In 2008, Neat Meat founder Simon Eriksen was about to open stores around the country.

Retail had seemed a natural evolution seven years after starting the fast-growing meat wholesaler to the hospitality industry. But he was called at the eleventh hour to a meeting with his lawyer and accountant.

They warned him that the timing was lousy for the economy and advised him to "pick lower hanging fruit".

"Since then we have done retail in our own premises at 47, The Strand and developed our online retail with our website," says Eriksen. Two years' later, the Neat Meat online business is well established and growing at a rate of 25 per cent monthly. And the company has attracted regular advice from a loyal customer, Sir Michael Fay.

Neat Meat, with 34 staff, is a family business. The three Eriksen brothers grew up on the Waikoko station near Gisborne. Simon Eriksen heads the business, William does the sales side and Tim the IT and systems.

Co-shareholder Andy Ham is in charge of operations and finance. The business was set up in 2001 when Eriksen saw a gap in the market for supplying top-quality meat to New Zealand consumers and restaurants.

"Neat Meat sits between the meat industry and the hospitality industry," says Eriksen.

The New Zealand lamb and beef market had a high standard of export quality meat cuts, but the domestic market felt hard done by for what was on offer.

"The good stuff is here," says Eriksen, "but you've got to know the right plant and the right regions."

In the beginning, Neat Meat, which now sources the bulk of its meat half from Affco NZ and half from Anzco Foods, approached the NZ Angus Association about developing Angus Pure, a brand of the highest-quality beef available: wholly organic, pH tested and aged for a number of weeks. Eriksen created the 6 Star System which identifies whether the animal has been grass or grain fed, and is grown with organic farming methods.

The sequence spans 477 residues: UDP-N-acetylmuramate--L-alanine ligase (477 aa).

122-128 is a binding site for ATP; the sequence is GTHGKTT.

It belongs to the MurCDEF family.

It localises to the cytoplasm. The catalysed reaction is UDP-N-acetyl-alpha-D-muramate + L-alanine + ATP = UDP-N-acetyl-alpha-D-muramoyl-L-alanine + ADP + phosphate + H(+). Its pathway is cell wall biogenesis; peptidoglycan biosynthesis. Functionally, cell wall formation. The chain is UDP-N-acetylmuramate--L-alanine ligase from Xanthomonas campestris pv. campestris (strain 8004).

The business now provides a wide range of different quality cuts of beef, lamb and pork to its restaurant and hotel customers including Simon Gault's restaurants, The Jervois Steakhouse and Euro, as well as The French Cafe and hotels such as SkyCity, the Langham and Accor.

Neat Meat bought Harmony, which produces free range pork, a couple of years ago. Eriksen has a soft spot for pigs, especially wild boar.

When he went to London for his OE, with his agri-business degree from Massey University, he set up a couple of wild boar farms on the outskirts of London and sold the meat to Waitrose. He now has two wild boar farms in New Zealand, and sells the Razorback brand.

Nine years on, Neat Meat has an annual turnover of $14.5 million and has expanded to Hong Kong and Australia. Eriksen, a King's College old boy, draws regularly on his network from school to grow.

"The old boy network is unbelievable," he says.

He went to school with his accountant, Andrew Harris from Grant Thornton. And it's no coincidence Neat Meat is next to Juicy Rentals in the Strand. His friend from King's Tim Alpe runs it. Eriksen is also talking to former King's boy, Rick Knight from online wine business about joint marketing.

Eriksen tries to keep his business performing to best practice. Neat Meat has a board which includes the shareholders, brothers, Simon, William, Tim, Andy Ham and and one non-shareholder, Dan Gilbert, who is national sales manager of National Foods' Australia. The board meets monthly and the company's National Bank manager and accountant attend every two months but speak every other day.

The small business has had to weather the recession like everyone else. Restaurants have had a quiet time but Eriksen just stepped up his business customers to make up for the shortfall.

"Most of these guys cut back by 20 per cent, so we picked up 20 per cent more business."

"Our business is quite broad," he adds. Neat Meat is supplying the dominant airline caterer LSG, as well as Eden Park, Ellerslie Convention, Austins, and Dawsons.